Of all the things to cause potential offence in Charlie Brooker’s dark comic satire The National Anthem – in which the Prime Minister is forced to have sex with a pig in order to free a kidnapped princess – few might have predicted a four-second ‘vox pop’ clip would have attracted the interest of broadcast watchdogs.
But one member of public who was caught on camera complained to Ofcom that the scene invaded her privacy – prompting a full investigation.
However, in a 12-page ruling this morning, the regulator ruled that the woman, Frances Livingstone, was not portrayed unfairly, nor was her privacy breached.
She appeared briefly in the Channel 4 comedy-drama as part of a fictional news report about the ransom demand, in which she was seen saying: ‘I don’t think anyone should concede to any sort of humiliation under that kind of threat’
However she complained that she was unfairly treated as the broadcaster did not seek her permission to film or air the footage, which breached her privacy.
Livingstone said that she felt sickened every time an acquaintance told her they had seen her in the programme, which went out as part of Brooker’s Black Mirror season, and that her professional reputation as an artist and a member of the Linnean Society of London – which promotes the biological sciences – had been compromised,
However Channel 4 said that Ms Livingstone voluntarily allowed herself to be filmed commenting on the scenario described to her, which implied consent, and that she was filmed in a public place, commenting on matters which were in no way private to her.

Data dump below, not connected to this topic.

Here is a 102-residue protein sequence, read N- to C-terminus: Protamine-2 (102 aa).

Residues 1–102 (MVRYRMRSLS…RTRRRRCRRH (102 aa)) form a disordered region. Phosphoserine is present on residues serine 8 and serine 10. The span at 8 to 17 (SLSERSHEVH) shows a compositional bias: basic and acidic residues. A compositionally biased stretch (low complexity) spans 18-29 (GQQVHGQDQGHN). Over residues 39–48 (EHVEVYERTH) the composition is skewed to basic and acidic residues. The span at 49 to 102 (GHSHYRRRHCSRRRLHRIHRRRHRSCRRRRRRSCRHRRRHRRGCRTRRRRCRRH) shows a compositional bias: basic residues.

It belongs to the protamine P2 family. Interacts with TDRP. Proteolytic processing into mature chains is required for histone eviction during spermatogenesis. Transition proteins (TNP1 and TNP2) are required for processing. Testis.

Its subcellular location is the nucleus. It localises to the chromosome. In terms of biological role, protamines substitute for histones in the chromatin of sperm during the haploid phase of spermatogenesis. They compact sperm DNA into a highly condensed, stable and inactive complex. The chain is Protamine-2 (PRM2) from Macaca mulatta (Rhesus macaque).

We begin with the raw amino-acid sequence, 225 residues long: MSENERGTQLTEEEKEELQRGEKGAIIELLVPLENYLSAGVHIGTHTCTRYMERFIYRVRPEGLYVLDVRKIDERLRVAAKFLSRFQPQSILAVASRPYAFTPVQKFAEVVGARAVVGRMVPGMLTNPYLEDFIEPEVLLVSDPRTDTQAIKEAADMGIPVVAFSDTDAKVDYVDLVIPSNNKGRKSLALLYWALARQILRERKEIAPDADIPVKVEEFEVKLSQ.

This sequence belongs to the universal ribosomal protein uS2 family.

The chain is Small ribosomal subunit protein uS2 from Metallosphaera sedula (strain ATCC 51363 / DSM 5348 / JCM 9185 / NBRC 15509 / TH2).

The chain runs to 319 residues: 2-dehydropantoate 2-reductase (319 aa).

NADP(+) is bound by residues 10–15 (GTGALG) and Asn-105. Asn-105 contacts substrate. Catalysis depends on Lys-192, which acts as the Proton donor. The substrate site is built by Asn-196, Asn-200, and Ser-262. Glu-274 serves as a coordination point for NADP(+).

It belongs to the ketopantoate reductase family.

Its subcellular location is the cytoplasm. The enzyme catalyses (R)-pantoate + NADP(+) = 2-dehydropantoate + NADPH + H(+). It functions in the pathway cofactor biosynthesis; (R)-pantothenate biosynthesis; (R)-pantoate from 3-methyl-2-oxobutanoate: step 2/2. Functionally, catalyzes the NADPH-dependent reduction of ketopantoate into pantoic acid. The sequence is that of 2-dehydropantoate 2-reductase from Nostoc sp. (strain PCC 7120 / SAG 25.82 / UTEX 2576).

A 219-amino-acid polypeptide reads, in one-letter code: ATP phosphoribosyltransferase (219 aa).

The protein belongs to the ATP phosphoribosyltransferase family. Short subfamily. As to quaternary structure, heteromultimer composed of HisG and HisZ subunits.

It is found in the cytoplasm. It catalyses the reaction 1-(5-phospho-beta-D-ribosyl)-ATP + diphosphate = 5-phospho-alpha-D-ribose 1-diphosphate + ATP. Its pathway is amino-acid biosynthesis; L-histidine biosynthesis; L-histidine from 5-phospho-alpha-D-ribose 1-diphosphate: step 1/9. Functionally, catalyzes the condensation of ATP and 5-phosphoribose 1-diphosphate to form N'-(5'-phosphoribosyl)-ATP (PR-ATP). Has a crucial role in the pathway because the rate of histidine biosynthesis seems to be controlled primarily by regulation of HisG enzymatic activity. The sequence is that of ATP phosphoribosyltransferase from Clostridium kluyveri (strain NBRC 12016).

The director of the vox pop segment told Ofcom investiagtors: ‘I cannot remember in detail the conversation with Frances Livingstone and her companion. However, I remember it being reasonably good natured but that she was not particularly engaged in the subject.
‘After I explained what I was doing, she gave a brief reaction to the hypothetical situation and then in a friendly but firm way she told me she thought the idea or premise for the programme's idea was rubbish and asked me to clarify my role on the production... She then repeated that she didn't think the film's idea was a good one, apologised for not being more forthcoming and walked away”.
A transcript of the full exchange reveals she said, on camera, that she was not a royalist before adding: ‘I don’t think anyone should concede to any sort of humiliation under that kind of threat whether I don’t care if it’s the royal family or somebody who lives locally, makes no difference to me.
She later added: ‘I’m not sure what this sort of rubbish idea is about to be honest...It sounds so trashy to me in every way...It’s just the whole concept is kind of trashy whatever the point of it.’
In their findings the watchdog concluded: ‘Ofcom took the view that, although Livingstone was commenting on a controversial and distasteful, albeit fictional, scenario, her appearance was very brief and that viewers were unlikely to have formed any particular opinion about her as a result.
‘Ofcom considered that it was reasonable for the programme makers to take the view that Ms Livingstone had impliedly consented to the filming and that she did not have a legitimate expectation of privacy in relation to the filming.
‘Ofcom therefore found that Ms Livingstone’s privacy was not unwarrantably infringed in the programme as broadcast.’